I think ultimately the film is let down by lazy plotting, and poorly judged tone.
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Re: Year 4: 1 year 52 Movies challenge

Postby Silverfish » 25 May 2019, 16:35

17: Spectre (2015) - A spy film directed by Sam Mendes

I was a bit apprehensive about this film, as it was the second Bond film directed by Sam Mendes, and Skyfall really didn't work for me, beyond the excellent opening sequence, and the introduction of the new Q and Moneypenny. This, however, I found to be an excellent entry in the Bond series.

The opening sequence of Spectre is really great. It has a real sense of danger, and the crowds are used to great effect to make the action more tangible. The later action sequences aren't quite as good, but only because the initial one sets a very high bar. I really got involved in the plot. I think a key part of this is that in this film, I cared more about the characters that Bond allies with. Here, he relies more on Q, Moneypenny and M, and is assisted in the field by Dr. Madeleine Swann, who makes a lively and capable ally.

The film also introduces Spectre and Blofeld in an interesting way, that both captures the feel of them from previous films, and makes them feel larger than life, while still fitting into the modern world.
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Re: Year 4: 1 year 52 Movies challenge

Postby Silverfish » 09 Jun 2019, 14:24

18: Halloween (1978) - A horror film directed by John Carpenter

I really liked this film. It starts slow, building a sense of dread and foreboding, and really cranking things up towards the end.

I think the acting is well done, but the key to how the film works seems to be the way it is constructed, both in terms of how it is shot, and how the plot is revealed.

The film is sometimes shot from a character's point of view (particularly Jamie Lee Curtis as Laurie Strode), and in those moments we only see their perspective, and the film emphases the limits of what they can see. One scene in particular, where Michael Myers is visible behind a hedge, is a perfect example. We see him disappear, and one of Laurie's friends going ahead says he is there, but when we see past the hedge Michael is gone. It is a really tense scene, as we have no idea what is waiting at the other side of the hedge.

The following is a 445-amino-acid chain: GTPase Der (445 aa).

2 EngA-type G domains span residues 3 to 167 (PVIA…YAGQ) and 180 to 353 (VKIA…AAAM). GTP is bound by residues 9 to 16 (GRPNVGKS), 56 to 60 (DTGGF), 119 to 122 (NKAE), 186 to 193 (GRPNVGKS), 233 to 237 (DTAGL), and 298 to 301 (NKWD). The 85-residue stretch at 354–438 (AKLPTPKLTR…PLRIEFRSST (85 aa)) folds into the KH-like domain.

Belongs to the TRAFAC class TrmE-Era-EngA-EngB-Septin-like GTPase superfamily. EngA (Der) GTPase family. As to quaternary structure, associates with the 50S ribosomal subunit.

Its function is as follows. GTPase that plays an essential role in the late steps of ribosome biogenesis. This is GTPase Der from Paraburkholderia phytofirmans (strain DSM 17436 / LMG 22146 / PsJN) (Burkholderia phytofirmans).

In other scenes, there are unnatural camera angles, suggesting that someone is watching the characters, which is further emphasized when we actually see Michael step into frame.

On the way the plot is revealed, we see a variety of points of views but are only given a partial picture of what is going on. The film also throws in a number of ambiguous elements that could be Michael Myers, or could just be accidental or "just the wind", etc. I think this is important to get us in a similar headspace as the characters, who often don't know what is happening either.
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Re: Year 4: 1 year 52 Movies challenge

Postby Silverfish » 11 Jun 2019, 14:06

19: When Marnie Was There (2014) - An anime drama written and directed by Hiromasa Yonebayashi

I think this is an interesting film, and a bit of a departure from what seems to be the usual Studio Ghibli mould, which could be attributed in part to it being the first film after the retirement of Hayao Miyazaki.

The heroine Anna is withdrawn and self-conscious and harbouring self-doubt, all aspects that are convincingly portrayed, and painful to watch. The emotional arc of her opening herself up to others helps ground the film. The story involves Anna discovering an abandoned Mansion, but one night finds the mansion apparently occupied, and befriends Marnie, a girl from lives there. The mystery surrounding Marnie leads to Anna discovering more about her life, and meets a few friends whose lives have been touched by Marnie.

Overall, the tone is a bit more nuanced and grounded than some Studio Ghibli films (such as My Neighbour Totoro or Kiki's Delivery service), and it perhaps doesn't quite have the same sense of magic, but I think this is an interesting film that will stay with me a while.